"It's big and it's blacker than coal."

NASA's Hubble Space Telescope has made a spectacular new observation: what appears to be the largest comet ever discovered, at an astonishing 80 miles across, making it about the width of Vermont.

The space rock, dubbed C/2014 UN271 (Bernardinelli-Bernstein), is screaming towards our solar system at 22,000 miles per hour — but it will only get within a billion miles from the Sun by the year 2031, according to NASA, which is roughly the distance from the Sun to Saturn.

It's a dramatic discovery that could redefine what we know about the comet's suspected origin, a massive cloud holding other objects like it, which encapsulates the entire solar system. And C/2014 UN271 likely isn't the only one of its kind.

"This comet is literally the tip of the iceberg for many thousands of comets that are too faint to see in the more distant parts of the solar system," said David Jewitt, professor of planetary science and astronomy at the University of California (UCLA and co-author of a new study about the discovery published in The Astrophysical Journal Letters, in a statement.

"We've always suspected this comet had to be big because it is so bright at such a large distance," he added. "Now we confirm it is."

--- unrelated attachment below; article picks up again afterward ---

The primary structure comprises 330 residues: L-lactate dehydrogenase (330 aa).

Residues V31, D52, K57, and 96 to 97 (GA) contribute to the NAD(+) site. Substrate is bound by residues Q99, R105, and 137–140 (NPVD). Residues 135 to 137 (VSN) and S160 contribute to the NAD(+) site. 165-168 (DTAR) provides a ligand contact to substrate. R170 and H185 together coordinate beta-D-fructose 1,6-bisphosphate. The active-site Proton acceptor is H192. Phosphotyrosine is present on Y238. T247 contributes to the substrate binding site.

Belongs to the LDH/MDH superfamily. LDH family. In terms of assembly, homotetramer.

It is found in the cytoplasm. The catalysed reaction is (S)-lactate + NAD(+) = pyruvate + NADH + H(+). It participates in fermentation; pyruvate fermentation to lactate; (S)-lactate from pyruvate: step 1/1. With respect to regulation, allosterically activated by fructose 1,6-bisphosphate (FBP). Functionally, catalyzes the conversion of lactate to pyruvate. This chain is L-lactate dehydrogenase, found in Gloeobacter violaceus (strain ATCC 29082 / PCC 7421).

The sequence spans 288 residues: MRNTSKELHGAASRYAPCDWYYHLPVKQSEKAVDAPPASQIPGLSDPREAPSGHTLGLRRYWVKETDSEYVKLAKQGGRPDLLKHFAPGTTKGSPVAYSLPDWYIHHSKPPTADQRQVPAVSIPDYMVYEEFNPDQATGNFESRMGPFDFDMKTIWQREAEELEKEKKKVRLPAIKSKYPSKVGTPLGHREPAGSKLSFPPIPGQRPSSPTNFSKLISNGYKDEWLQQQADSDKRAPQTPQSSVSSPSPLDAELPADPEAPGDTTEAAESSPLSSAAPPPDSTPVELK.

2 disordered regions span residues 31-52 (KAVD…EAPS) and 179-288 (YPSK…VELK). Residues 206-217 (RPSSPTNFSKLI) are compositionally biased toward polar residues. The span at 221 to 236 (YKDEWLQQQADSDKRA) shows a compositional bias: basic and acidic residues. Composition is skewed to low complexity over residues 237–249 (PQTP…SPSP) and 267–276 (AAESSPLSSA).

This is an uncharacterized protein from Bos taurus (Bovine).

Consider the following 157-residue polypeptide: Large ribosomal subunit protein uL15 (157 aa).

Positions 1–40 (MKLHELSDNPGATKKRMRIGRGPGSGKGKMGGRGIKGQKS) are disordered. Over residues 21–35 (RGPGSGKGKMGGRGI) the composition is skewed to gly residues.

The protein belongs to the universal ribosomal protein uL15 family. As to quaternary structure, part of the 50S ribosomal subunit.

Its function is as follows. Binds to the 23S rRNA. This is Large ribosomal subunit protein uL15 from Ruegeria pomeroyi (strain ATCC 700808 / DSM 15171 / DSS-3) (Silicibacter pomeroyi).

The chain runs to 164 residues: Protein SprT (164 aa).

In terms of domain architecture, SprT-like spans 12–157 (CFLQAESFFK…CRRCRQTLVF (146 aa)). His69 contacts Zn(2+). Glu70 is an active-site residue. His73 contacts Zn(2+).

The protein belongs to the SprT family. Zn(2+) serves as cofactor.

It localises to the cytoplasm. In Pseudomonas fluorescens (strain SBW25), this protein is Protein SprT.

The gigantic space snowball was first discovered in 2014 by astronomers Pedro Bernardinelli and Gary Bernstein, who examined archival images taken by the Cerro Tololo Inter-American Observatory in Chile. Its immense size, though, has only been confirmed now thanks to observations made by the Hubble.

The comet is estimated to currently be under 2 billion miles from the Sun.

"This is an amazing object, given how active it is when it's still so far from the Sun," said lead author Man-To Hui of the Macau University of Science and Technology, Taipa, Macau, in the statement. "We guessed the comet might be pretty big, but we needed the best data to confirm this."

The team had to compensate for the comet's massive coma, a cloud of dust, to figure out how big its nucleus actually is. But thanks to new measurements made by Hubble, the team was able to conclude that the comet was even more massive than initially thought.

"It's big and it's blacker than coal," said Jewitt in the statement.

Scientists suspect C/2014 UN271 originated in the Oort Cloud, a spherical shell that encompasses the entire solar system, and has been screaming through space for well over a million years.

The team is now hoping their discovery can shed new light on our understanding of the Oort Cloud and what other distant treasures it may still be hiding from us.

READ MORE: Hubble Confirms Largest Comet Nucleus Ever Seen [NASA]

More on comets: Unfortunate Comet Flies Too Close to the Sun, Disintegrates and Becomes a Ghost

Share This Article